Vlog

Advice from the Therapist Vlog: Types of Resentment

August 2014 Vlog, Advice from the Therapist: Types of Resentment

Therapist Zachary Sander, MA, LPC, CADC speaks on different types of resentment and how to deal with it in order to resolve past conflict within relationships. Be on the look out for new installments of ‘Advice from the Therapist’ each month pertaining to guidance, services, and more!

Transcription:

On today’s installment, I will be talking about the types of resentment one would need to deal with to work through conflict in the past. Not Dealing with our resentments will develop spiritual ramifications such as blocking our ability to forgive and allowing the past to hold us back from moving forward in the purpose and direction God has for us causing impairments in our daily functioning. I will be using three different languages of origin from which our english language derives the word resentment to explain this.

The first language of origin is French, from which we get the word “Ressentir”, this is the closest to our modern day language definition of resentment. First, you have the prefix, “re”, which means something that is repeating or happening again. The French word, “sentir”, is to be angry which is an emotion. Just thinking about the conflict that has occurred can lead us back to the raw or cultivated emotion.

For example, someone carjacked by gunpoint, the raw emotion is fear because it is happening at the time of the incident. A cultivated emotion can be developed after the incident has occurred, and repeated, like anger towards the carjacker. A second example, is someone that grew up without a father. The raw emotion can be hurt, abandonment, rejection; the cultivated emotion can be anger and hatred due to the abandonment.

Anger is often a secondary emotion to the initial emotion the person is feeling such as abandonment, fear, hurt, guilt, embarrassment, and shame. The secondary emotion of anger can be used as a defense mechanism to prevent us from experiencing the first painful or raw emotion. A good way to know if you have this type of raw or cultivated resentment, is to ask yourself, what emotions do you experience after thinking about a person who has wronged you? If we do not work through our raw or cultivated emotions, we are doomed to live in bondage by them fermenting our bitterness.

The next language of origin is Old French from which we have the word, “Ressentir”. Once, again we have the “Re”, which means repeating or happening again. The Old French word, “Sentir”, means equivalent. This has to do with trying to sort out justice and how to get back to a status of fairness, homeostasis, evenness, or stability.  A repeated desire for revenge can occur.

A definition of resentment has been stated this way,

Resentment is like a person drinking in poison, expecting someone else to die.

Chip Ingram  described a helpful way to determine whether you have forgiven someone or not, he said,

If you hear something good about the person you had resentments for, and your initial response is joy for the person, then your forgiveness is complete.

Until then, a sense of revenge can be holding you back.

Another type of thinking that can occur, are thoughts of unfairness, which can lead to difficulty understanding how we see our self worth. For example, the person whose parents were not there, or were abusive, could be led to believe ‘maybe I don’t have worth due to how I was treated’. The actions of the parents to the child becomes the way the child sees self worth and can continue throughout adulthood unless beliefs are confronted. Also, thoughts of unfairness can lead to difficulty understanding how to trust others. The actions of the parents are unsafe, unstable, which makes it unsafe or unstable for the child to trust the parents or, possibly, others.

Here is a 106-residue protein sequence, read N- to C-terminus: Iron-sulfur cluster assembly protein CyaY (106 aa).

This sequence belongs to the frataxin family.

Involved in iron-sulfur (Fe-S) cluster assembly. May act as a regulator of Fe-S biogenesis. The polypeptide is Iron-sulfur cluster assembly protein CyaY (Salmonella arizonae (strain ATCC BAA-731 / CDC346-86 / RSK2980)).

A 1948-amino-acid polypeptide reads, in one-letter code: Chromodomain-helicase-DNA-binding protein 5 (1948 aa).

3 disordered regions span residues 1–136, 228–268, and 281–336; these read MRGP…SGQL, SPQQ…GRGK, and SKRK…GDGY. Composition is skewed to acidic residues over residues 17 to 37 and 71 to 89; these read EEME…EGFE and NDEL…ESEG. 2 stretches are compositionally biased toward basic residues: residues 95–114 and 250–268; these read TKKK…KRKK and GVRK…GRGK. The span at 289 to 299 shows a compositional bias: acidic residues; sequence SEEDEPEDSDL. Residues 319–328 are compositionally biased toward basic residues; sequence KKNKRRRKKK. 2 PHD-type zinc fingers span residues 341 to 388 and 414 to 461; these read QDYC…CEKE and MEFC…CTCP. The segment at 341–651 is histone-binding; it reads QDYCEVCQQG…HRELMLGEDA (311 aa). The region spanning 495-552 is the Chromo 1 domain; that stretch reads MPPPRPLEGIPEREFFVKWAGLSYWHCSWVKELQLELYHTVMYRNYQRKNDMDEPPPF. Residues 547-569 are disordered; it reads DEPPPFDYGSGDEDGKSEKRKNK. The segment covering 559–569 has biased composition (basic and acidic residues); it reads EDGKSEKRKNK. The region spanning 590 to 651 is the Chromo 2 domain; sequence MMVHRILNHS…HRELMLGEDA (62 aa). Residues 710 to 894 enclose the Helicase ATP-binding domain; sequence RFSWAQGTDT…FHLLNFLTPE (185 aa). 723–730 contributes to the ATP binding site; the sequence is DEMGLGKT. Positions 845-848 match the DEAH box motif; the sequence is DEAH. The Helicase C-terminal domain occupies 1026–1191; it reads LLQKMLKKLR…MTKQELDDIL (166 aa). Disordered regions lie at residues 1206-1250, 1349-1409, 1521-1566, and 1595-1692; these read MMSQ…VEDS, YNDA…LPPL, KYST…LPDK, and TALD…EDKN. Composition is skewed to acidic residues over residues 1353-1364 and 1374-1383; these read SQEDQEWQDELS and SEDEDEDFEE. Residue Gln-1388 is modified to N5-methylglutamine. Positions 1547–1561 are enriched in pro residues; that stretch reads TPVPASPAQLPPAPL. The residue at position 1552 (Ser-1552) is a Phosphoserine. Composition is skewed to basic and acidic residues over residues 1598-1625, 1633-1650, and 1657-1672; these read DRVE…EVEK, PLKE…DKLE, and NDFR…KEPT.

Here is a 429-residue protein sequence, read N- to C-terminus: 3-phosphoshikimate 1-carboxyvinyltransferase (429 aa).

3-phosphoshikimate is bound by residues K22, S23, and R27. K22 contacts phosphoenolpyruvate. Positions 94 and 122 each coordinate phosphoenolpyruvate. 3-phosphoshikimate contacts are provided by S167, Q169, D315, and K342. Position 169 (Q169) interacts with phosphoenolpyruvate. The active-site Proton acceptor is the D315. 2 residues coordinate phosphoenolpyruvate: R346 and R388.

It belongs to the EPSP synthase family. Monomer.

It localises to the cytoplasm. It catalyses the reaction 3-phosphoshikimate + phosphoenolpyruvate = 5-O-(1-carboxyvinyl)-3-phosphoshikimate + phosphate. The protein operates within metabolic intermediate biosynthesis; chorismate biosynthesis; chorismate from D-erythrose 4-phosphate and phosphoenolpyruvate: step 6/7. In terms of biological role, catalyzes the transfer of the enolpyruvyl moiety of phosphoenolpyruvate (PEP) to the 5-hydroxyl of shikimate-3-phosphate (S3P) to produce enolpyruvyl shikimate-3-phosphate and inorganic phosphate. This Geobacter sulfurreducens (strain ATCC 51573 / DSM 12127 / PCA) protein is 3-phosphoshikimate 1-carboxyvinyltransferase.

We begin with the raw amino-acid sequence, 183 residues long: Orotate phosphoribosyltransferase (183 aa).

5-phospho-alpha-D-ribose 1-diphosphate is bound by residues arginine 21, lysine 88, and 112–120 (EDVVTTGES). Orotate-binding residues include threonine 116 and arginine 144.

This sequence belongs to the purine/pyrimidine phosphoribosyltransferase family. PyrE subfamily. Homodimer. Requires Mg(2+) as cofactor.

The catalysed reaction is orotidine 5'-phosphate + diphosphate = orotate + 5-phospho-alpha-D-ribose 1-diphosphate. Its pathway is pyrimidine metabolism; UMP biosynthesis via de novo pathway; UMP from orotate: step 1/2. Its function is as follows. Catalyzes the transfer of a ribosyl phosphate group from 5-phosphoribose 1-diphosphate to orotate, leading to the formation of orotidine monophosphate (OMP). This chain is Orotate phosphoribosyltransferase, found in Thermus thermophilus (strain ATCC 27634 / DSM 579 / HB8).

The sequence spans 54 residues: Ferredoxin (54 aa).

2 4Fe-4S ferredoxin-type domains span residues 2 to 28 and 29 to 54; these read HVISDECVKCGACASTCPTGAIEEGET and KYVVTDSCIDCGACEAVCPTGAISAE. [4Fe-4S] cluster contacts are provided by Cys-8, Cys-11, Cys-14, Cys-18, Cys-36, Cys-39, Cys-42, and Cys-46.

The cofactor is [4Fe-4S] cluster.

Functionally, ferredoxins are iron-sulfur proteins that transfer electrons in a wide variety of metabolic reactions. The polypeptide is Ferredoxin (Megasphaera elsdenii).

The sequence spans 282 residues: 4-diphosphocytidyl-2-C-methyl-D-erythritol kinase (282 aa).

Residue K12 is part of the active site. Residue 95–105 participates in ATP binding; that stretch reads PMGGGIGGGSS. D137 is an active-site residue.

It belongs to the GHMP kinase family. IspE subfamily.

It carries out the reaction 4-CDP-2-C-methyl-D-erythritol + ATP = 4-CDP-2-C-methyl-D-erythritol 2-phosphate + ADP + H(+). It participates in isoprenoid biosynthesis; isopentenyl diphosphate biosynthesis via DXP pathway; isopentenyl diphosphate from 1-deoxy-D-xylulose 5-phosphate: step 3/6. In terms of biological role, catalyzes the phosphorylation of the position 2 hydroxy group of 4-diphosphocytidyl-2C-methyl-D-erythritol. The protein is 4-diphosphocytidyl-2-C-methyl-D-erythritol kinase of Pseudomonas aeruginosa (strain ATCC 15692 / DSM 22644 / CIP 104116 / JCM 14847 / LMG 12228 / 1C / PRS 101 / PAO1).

The third, and final, language of origin is Latin, where we get the word “sentire”. Sentire translates to mean our five physical senses, see, touch, hear, smell, and taste. There are two parts to the physical sensations that relate to resentments. The first, is the physical effects that can reoccur due to emotions reoccurring. As you may recall when I discussed the French derivative, ressentir, I discussed an emotion repeating due to the thinking about the negative situation that has occurred in the past.

An emotion can evoke physical responses. Let’s take a look how. Fear is an emotion. Think about the physical sensations caused by experiencing fear, a racing heartbeat, muscle tension, jitteriness, shortness of breath, headache, and migraine. The second part, which may happen in extremely traumatic situations, are through flashbacks. Flashbacks have sensory hallucinations that can occur alongside thoughts of past trauma so it is as if the conflict or trauma, through some sort of physical sensation, is reoccurring.

An example of this, would be a war veteran of Iraq that drove humvees through a place that often has IEDs planted, reported driving down the highway back home, and started visualize the desert-like conditions on the side of the road.

So to recap what we have discussed, it is important to work through resentments holistically by dealing with the reoccurring thoughts and beliefs, emotions, and physical sensations that can coincide with resentments. Now, I’ve only discussed a few aspects of resentment that one would need to deal with to work through conflicts in the past. So if you struggle with any of these forms of resentment and would like help battling against these, give us a call at Agape Christian Counseling Services, and our counselors would be happy to give you the support needed.

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